MPs for the Independence Party Gudlaugur Thór Thórdarson and Árni Johnsen both dropped down one seat on the ballots in their respective constituencies, the South Reykjavík Constituency and South Constituency, due to a high percentage of Independence Party voters crossing out their names.
Gudlaugur Thór Thórdarson (left) and Árni Johnsen. The photos are from althingi.is.
In the case of Thórdarson, 24 percent of Independence Party voters in South Reykjavík crossed out his name, causing him to drop to the second seat on the ballot while Ólöf Nordal, who held the second seat, takes Thórdarson’s place, RÚV reports.
“It is the will of the voters, to cross out, and their right, and one naturally has to respect that,” Thórdarson said in an interview with RÚV radio. “Now my project ahead is to regain the trust of these people.”
Shortly before the elections on Saturday, Thórdarson was subject to controversy surrounding unusually high donations from certain companies received by his party and him personally in 2006.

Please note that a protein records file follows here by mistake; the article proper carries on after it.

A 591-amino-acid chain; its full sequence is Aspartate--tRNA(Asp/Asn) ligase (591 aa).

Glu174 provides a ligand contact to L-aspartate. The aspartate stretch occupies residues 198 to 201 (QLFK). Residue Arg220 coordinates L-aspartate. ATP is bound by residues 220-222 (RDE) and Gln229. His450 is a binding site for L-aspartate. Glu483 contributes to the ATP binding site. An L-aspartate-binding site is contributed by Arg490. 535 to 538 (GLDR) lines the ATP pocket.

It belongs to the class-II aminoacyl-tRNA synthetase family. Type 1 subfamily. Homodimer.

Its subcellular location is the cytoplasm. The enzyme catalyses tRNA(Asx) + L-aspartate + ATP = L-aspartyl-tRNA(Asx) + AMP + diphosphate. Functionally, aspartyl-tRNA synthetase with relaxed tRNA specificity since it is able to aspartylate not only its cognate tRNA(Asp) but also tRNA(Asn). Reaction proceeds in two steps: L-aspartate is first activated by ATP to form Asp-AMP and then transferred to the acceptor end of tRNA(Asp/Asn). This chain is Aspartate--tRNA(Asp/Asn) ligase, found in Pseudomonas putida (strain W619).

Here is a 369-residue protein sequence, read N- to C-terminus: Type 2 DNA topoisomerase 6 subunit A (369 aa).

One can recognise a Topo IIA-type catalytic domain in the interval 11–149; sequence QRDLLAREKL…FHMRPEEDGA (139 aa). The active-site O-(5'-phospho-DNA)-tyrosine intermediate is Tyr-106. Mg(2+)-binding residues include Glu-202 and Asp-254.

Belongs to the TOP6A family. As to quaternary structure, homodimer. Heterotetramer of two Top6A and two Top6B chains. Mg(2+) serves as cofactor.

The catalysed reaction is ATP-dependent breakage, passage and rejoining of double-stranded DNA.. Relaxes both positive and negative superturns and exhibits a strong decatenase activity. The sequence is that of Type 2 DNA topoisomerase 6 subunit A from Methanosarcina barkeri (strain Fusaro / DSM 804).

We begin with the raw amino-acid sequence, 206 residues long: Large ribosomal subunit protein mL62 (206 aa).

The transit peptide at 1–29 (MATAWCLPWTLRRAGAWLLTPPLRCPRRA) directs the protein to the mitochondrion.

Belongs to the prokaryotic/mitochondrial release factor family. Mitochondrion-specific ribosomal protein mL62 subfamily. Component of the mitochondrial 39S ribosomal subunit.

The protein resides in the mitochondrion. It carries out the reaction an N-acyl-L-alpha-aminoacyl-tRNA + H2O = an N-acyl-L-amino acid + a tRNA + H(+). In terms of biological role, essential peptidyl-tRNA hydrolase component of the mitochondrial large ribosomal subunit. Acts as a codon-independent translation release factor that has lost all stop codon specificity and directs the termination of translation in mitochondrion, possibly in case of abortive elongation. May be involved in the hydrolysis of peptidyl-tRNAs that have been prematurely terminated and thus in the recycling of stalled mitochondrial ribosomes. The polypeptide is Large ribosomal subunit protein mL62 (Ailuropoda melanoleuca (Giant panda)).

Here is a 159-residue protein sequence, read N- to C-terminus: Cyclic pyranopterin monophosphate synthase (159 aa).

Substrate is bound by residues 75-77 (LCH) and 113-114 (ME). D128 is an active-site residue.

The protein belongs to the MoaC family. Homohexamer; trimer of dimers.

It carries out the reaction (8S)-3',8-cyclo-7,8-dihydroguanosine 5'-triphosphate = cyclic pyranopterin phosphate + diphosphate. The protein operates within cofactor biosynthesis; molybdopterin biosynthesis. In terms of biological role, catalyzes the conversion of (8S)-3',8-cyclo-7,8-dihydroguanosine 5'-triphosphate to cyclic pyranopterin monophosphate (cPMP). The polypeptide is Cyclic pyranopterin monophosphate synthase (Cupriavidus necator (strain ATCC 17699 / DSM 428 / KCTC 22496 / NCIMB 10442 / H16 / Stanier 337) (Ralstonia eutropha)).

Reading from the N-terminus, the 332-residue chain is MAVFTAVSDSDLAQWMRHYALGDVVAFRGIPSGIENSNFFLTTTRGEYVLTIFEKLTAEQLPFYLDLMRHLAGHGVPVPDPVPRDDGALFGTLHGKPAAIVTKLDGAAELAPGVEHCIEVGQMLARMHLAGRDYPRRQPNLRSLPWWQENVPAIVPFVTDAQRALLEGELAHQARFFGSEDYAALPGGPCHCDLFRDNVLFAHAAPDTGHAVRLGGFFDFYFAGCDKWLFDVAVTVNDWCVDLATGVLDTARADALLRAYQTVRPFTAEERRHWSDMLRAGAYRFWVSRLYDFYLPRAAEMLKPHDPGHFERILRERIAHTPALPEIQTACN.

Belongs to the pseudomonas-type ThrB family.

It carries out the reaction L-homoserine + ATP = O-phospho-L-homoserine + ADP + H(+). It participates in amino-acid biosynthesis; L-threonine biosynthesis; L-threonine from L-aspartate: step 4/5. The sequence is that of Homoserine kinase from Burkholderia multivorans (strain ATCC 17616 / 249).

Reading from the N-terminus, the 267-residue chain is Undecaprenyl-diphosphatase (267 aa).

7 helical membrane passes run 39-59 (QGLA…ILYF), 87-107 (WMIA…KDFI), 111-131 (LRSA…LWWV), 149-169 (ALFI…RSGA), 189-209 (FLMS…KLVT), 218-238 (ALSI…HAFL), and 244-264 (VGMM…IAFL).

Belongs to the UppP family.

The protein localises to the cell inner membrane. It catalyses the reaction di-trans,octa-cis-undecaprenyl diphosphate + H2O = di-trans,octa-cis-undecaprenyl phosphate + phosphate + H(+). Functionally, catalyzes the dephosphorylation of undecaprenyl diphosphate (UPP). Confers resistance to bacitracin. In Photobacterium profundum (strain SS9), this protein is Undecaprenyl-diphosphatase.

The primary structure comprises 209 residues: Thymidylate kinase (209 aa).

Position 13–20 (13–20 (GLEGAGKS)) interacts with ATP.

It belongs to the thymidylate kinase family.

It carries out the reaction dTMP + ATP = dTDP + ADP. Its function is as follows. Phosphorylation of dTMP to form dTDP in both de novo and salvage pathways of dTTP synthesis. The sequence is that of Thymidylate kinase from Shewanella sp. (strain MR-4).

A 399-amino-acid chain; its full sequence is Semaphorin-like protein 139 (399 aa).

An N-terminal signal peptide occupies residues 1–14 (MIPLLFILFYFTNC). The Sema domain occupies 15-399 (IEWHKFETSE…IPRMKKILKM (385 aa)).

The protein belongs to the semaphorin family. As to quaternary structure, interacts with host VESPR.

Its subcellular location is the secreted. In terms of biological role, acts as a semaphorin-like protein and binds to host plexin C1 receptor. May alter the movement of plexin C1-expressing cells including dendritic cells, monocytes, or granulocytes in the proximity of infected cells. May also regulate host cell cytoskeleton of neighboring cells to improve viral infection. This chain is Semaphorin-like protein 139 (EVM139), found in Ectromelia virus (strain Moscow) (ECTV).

Johnsen has been a controversial political figure ever since he was pardoned of a fraud and extortion conviction in 2006 and reentered the parliament after serving his sentence. He also dropped down one seat in the 2007 elections, mbl.is reports.
Johnsen claimed in an interview with Fréttir, the local newspaper in the Westman Islands, that his supposed allies in the South Constituency had encouraged voters to cross out his name; 17 percent of Independence Party voters in the constituency crossed him out.
Kjartan Ólafsson, the fifth person on the South Iceland ballot, dismissed Johnsen’s claims. “I would never work that way and I’m confused about what Árni is trying to achieve. He can probably find the reason for his name being crossed out a number of times in his own backyard,” Ólafsson told news website sunnlendingur.is.
In other constituencies and parties, MPs kept their seats, but some only narrowly, mbl.is reports.
Among the Social Democrats, Minister for Foreign Affairs and Industry Össur Skarphédinsson, who was at the top of the ballot in South Reykjavík, and Steinunn Valdís Óskarsdóttir, who held the fourth seat in North Reykjavík, came closest to dropping down one seat.